Hysen, for instance, has Great Lake Swimmers leader Tony Dekker perform his best imitation of her on the opening “Mirror Age,” his honeyed voice proving the subtlest salve to lyrics that blur the line between relationships and addiction: “I don’t feel much of anything/All because of you.” But Hysen’s acoustic finger-picks ultimately rally Matthew Ramolo’s sunbeam synths, Nick Storring’s trembling cello, and Germaine Liu’s clattering percussion through a series of turbulent ascensions and peaceful plateaus toward an ecstatic rekindling of the senses. Unlike most post-rock outfits, Picastro aren’t interested in working themselves up into volcanic crescendos; instead, they conjure those early moments of a windstorm, where the dead leaves and street debris start to coalesce into circular patterns, though everything could drift off at any moment.

These songs move slowly, often following a similar path from calm to chaos. Still, each singer makes the songs their own, like a parade of guests taking turns house-sitting the same abode and rearranging the furniture to their liking. “From Come the Speak” oozes gothic dread, with Irish raconteur Adrian Crowley’s sinister moan suggesting the grimmest of reapers. On “Blue Neck,” Xiu Xiu founder Jamie Stewart’s muffled, trembling delivery embodies the anxious nature of a song that starts out like an acoustic doom dirge before getting swept up in a torrent of cosmic klezmer. Even the album’s quietest track judders with mischief and unrest: The album’s only female guest, Alexandra MacKenzie (aka electro-pop agitator Petra Glynt), absolutely devours the early, Thurston Moore-sung Sonic Youth standard “(She’s in a) Bad Mood.” Swapping the guitar-charged throb for a piano-based dronescape, MacKenzie displaces Moore’s icy cool with a haunted theatricality, reframing his ominous diagnosis as an apocalyptic clarion call.

But Exit’s unsettled essence doesn’t always serve such a dark vision. On the closing “This Be My Fortune,” Hysen teams with Chris Cummings, the art-pop auteur who calls himself Marker Starling (fka Mantler), for a track that qualifies as a romantic duet by Picastro standards. Granted, it’s the sort of romantic duet where they seal their pact by harmoniously singing the chorus of the Stooges’ “I Wanna Be Your Dog” as if they were serenading each other with “Islands in the Stream” at a karaoke bar. But a synth-flushed swirl dramatically uproots the song like a tornado swallowing a home, a moment that feels as liberating as it is arresting. Where Picastro was once a means for Hysen to sidestep stereotypes, with Exit, she’s now successfully redefined what it means to be Picastro at all."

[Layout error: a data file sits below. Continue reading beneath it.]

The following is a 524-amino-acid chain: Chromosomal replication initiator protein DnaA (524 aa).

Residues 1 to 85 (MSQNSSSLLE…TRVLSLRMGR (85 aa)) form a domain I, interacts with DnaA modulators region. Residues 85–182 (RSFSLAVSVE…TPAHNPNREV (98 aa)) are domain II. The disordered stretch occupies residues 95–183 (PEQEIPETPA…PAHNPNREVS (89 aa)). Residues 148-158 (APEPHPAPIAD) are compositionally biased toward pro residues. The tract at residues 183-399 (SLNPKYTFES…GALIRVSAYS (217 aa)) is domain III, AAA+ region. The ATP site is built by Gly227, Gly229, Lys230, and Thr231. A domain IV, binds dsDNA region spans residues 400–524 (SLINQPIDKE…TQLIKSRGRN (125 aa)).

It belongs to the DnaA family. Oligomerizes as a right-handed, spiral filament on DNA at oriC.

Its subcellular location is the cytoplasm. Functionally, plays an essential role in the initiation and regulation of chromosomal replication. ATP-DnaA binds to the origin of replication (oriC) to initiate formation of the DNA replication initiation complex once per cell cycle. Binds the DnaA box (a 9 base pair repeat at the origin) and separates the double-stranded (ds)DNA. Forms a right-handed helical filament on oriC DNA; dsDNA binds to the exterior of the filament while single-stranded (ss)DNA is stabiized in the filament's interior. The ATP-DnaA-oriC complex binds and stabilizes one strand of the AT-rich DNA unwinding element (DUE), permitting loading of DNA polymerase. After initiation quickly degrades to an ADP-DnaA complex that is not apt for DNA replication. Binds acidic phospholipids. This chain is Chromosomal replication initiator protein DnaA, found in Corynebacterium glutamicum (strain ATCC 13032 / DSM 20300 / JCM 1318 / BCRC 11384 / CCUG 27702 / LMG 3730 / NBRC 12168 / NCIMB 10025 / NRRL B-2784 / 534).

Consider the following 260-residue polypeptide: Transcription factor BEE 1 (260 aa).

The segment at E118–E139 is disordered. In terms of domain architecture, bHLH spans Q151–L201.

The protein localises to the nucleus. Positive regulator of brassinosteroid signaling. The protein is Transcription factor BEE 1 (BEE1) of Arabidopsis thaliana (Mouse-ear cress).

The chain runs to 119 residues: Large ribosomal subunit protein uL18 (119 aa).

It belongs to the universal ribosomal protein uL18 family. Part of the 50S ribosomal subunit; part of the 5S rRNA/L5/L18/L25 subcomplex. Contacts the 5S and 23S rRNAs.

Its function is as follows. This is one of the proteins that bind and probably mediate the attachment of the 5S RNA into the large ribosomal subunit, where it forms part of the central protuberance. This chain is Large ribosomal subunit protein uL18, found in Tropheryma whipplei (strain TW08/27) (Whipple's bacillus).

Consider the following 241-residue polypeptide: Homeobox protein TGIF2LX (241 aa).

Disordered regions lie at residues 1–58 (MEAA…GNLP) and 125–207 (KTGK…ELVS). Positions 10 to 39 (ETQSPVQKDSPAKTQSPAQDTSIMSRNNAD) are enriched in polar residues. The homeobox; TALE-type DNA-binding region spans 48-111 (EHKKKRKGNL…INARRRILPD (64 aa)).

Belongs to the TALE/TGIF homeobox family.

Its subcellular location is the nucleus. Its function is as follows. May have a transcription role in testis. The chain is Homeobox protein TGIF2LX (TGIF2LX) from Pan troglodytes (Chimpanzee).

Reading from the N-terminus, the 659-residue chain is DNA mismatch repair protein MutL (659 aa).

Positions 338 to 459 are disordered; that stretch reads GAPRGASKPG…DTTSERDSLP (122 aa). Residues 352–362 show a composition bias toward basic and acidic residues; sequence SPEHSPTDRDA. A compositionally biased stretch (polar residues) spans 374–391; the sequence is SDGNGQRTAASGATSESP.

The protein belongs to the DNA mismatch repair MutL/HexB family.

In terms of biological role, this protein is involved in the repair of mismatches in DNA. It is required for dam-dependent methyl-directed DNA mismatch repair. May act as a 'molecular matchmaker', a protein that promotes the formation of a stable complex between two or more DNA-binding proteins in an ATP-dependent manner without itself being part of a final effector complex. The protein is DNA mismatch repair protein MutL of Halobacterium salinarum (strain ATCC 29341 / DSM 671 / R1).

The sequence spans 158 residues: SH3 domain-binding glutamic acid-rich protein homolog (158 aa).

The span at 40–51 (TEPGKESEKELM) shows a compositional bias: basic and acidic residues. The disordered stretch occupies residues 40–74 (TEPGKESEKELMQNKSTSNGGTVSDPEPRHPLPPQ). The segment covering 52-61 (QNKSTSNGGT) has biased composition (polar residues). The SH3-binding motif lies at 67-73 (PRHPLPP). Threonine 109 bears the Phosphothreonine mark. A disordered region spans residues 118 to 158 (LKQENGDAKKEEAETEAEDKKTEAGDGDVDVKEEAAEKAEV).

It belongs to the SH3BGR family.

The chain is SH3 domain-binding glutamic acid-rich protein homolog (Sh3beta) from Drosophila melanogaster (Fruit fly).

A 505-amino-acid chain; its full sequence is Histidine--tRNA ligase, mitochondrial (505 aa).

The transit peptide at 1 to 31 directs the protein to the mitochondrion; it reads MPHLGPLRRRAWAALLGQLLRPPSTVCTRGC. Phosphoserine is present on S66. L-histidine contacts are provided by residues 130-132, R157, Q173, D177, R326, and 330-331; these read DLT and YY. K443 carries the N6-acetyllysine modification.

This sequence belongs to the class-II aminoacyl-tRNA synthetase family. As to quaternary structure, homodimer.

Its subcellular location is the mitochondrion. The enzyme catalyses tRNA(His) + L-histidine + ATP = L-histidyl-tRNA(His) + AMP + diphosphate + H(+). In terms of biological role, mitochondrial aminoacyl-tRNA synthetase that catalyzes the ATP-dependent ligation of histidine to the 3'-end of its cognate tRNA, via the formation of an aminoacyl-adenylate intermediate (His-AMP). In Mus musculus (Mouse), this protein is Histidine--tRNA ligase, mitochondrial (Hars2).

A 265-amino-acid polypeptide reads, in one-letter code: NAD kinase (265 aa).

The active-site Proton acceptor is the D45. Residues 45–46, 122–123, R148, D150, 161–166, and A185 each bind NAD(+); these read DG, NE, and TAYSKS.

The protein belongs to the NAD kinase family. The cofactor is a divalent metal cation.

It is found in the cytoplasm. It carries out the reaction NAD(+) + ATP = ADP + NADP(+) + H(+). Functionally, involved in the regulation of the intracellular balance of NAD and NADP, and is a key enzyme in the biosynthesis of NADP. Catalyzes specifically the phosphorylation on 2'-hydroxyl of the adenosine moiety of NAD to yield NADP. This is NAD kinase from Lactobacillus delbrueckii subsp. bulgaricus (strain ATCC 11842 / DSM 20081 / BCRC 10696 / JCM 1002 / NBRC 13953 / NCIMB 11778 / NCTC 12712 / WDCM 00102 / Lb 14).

- Stuart Berman, Pitchfork

releases June 14, 2019

Mirror Age
Vocals – Tony Dekker

From Come The Speak
Vocals – Adrian Crowley

Blue Neck
Vocals – Jamie Stewart

I Spy
Backing Vocals – Nick Storring
Backing Vocals, Electronics – Matthew Ramolo
Vocals – Tony Dekker

She's In a Bad Mood
Percussion, Guitar, Noises – Matthew Ramolo
Piano – Liz Hysen
Piano, Reeds – Germaine Liu
Vocals – Alexandra Mackenzie

A Trench
Flute – Germaine Liu
Synthesizer – Matthew Ramolo
Vocals – Caleb Mulkerin

To Know
Vocals – Liz Hysen
Vocals, Mandola, Percussion – Nick Storring

This Be My Fortune
Synthesizer, Backing Vocals – Matthew Ramolo
Vocals – Christopher Cummings

Picastro "Exit"

Acoustic Guitar, Lyrics By, Backing Vocals – Liz Hysen
Artwork By – Temple Bates
Cello – Nick Storring
Drums – Germaine Liu
Mastered By – James Plotkin
Mixed By – Matthew Ramolo (tracks: A2, A4, B1, B4), Nick Storring (tracks: A1, A3, B2, B3)
Recorded By – Joe Dodaro (tracks: A1-B4), Matthew Ramolo (tracks: A1-B4), Nick Storring (tracks: A1-B4)
Synthesizer – Matthew Ramolo

Thanks to Canada Council For The Arts and Ontario Council For The Arts


Coming Soon